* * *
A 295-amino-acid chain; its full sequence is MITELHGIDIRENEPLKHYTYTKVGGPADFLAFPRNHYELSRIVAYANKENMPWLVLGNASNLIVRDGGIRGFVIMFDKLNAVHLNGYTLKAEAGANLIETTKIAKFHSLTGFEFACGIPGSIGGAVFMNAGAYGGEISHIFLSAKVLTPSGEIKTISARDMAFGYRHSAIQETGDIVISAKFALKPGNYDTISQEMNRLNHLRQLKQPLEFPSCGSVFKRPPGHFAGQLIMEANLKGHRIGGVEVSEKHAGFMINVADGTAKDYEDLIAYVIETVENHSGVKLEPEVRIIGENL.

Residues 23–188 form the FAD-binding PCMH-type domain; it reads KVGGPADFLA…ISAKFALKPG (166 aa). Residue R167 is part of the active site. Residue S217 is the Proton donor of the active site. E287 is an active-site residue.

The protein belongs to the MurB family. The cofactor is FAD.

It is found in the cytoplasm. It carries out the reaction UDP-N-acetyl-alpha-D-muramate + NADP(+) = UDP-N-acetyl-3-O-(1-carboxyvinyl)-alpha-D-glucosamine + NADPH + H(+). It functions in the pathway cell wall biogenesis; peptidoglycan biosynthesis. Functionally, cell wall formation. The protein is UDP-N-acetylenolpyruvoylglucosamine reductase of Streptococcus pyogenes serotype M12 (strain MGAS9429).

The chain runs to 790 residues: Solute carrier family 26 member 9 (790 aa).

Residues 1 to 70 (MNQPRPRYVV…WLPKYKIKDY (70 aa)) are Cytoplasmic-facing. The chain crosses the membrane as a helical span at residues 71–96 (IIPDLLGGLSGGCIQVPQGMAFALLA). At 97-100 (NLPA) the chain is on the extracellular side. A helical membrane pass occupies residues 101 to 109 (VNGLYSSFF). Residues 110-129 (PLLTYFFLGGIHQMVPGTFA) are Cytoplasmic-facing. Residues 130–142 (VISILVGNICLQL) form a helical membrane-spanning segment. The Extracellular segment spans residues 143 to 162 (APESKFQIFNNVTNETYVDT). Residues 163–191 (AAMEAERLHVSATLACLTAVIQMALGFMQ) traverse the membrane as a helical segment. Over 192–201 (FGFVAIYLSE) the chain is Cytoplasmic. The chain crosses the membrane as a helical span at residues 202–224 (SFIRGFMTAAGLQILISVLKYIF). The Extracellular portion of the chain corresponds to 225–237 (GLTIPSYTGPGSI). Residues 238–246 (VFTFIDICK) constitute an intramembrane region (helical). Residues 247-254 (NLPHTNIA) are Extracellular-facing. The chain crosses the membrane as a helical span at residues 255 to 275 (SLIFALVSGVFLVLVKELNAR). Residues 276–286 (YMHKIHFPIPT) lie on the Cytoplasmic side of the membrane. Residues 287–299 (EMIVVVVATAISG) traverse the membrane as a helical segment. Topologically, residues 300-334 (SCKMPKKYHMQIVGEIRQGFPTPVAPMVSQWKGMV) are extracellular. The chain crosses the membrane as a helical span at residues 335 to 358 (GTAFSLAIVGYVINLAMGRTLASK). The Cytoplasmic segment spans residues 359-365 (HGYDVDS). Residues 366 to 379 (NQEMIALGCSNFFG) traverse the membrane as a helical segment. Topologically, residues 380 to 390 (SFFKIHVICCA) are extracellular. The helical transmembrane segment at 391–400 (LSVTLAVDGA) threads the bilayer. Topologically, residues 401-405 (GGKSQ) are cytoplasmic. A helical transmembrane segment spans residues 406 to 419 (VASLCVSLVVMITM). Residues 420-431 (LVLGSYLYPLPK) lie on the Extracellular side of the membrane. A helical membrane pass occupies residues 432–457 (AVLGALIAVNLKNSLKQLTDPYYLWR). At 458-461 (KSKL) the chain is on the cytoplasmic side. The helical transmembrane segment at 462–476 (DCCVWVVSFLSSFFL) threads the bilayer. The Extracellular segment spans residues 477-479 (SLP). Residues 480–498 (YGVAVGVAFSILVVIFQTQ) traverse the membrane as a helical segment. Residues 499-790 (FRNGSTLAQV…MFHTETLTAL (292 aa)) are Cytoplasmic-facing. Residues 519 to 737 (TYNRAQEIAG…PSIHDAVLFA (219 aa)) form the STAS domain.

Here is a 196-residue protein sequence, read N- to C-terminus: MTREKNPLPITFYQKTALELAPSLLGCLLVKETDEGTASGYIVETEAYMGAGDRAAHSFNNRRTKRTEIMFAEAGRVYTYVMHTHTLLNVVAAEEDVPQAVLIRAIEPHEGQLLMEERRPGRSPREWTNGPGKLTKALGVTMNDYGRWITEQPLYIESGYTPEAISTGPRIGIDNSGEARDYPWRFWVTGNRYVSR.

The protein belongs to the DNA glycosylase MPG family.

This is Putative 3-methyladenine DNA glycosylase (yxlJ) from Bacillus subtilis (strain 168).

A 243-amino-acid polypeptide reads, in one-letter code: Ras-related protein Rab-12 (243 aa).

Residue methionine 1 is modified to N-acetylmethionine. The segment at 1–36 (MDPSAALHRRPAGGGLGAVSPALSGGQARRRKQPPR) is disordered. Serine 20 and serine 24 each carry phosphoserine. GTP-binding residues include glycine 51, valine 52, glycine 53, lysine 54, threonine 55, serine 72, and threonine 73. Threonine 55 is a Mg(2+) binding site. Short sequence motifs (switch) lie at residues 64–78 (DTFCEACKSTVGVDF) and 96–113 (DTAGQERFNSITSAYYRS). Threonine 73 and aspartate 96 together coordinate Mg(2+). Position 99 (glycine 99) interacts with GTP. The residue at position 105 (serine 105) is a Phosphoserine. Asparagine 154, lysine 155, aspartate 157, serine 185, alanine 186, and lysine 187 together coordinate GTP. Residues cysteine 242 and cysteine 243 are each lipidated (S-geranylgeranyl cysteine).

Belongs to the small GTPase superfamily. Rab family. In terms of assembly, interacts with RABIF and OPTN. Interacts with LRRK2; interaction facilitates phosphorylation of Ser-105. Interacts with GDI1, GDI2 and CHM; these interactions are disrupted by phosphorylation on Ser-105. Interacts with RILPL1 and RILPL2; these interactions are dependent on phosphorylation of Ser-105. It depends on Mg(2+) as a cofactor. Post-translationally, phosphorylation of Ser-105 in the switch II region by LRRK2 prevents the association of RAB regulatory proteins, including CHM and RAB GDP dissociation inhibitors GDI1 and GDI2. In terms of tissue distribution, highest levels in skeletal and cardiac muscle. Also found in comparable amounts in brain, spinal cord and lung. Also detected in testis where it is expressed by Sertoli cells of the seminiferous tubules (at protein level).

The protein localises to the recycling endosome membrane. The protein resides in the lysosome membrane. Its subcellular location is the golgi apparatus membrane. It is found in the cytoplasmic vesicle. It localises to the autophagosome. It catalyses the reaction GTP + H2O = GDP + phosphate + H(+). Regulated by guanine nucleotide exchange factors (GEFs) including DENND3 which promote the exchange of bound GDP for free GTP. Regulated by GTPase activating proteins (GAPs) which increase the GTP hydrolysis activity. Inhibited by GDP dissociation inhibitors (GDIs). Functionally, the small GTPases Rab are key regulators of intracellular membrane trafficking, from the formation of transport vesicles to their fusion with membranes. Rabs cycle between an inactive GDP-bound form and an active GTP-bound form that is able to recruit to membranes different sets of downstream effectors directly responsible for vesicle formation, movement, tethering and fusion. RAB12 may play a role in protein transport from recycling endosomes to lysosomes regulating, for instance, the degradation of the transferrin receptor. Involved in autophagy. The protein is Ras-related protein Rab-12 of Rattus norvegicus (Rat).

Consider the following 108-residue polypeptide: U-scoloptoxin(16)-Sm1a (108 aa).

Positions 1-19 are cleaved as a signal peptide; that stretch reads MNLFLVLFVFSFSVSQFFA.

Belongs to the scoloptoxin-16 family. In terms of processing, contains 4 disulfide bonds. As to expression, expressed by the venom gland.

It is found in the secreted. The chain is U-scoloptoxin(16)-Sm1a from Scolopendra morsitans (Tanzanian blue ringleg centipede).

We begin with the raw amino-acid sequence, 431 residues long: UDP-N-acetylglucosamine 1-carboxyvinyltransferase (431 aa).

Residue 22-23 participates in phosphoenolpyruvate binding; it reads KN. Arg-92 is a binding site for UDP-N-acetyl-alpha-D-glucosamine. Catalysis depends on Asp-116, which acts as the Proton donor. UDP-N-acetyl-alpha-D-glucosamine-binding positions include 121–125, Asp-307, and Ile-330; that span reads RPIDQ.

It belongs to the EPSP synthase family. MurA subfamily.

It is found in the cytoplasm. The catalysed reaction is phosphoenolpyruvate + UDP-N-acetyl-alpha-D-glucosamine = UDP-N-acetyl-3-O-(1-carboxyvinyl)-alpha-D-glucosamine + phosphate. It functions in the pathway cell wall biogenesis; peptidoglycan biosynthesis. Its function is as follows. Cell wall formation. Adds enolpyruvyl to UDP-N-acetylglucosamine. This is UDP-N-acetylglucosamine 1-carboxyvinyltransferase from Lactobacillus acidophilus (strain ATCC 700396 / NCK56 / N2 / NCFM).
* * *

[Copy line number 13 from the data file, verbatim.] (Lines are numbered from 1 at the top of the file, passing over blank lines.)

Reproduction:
The protein localises to the recycling endosome membrane. The protein resides in the lysosome membrane. Its subcellular location is the golgi apparatus membrane. It is found in the cytoplasmic vesicle. It localises to the autophagosome. It catalyses the reaction GTP + H2O = GDP + phosphate + H(+). Regulated by guanine nucleotide exchange factors (GEFs) including DENND3 which promote the exchange of bound GDP for free GTP. Regulated by GTPase activating proteins (GAPs) which increase the GTP hydrolysis activity. Inhibited by GDP dissociation inhibitors (GDIs). Functionally, the small GTPases Rab are key regulators of intracellular membrane trafficking, from the formation of transport vesicles to their fusion with membranes. Rabs cycle between an inactive GDP-bound form and an active GTP-bound form that is able to recruit to membranes different sets of downstream effectors directly responsible for vesicle formation, movement, tethering and fusion. RAB12 may play a role in protein transport from recycling endosomes to lysosomes regulating, for instance, the degradation of the transferrin receptor. Involved in autophagy. The protein is Ras-related protein Rab-12 of Rattus norvegicus (Rat).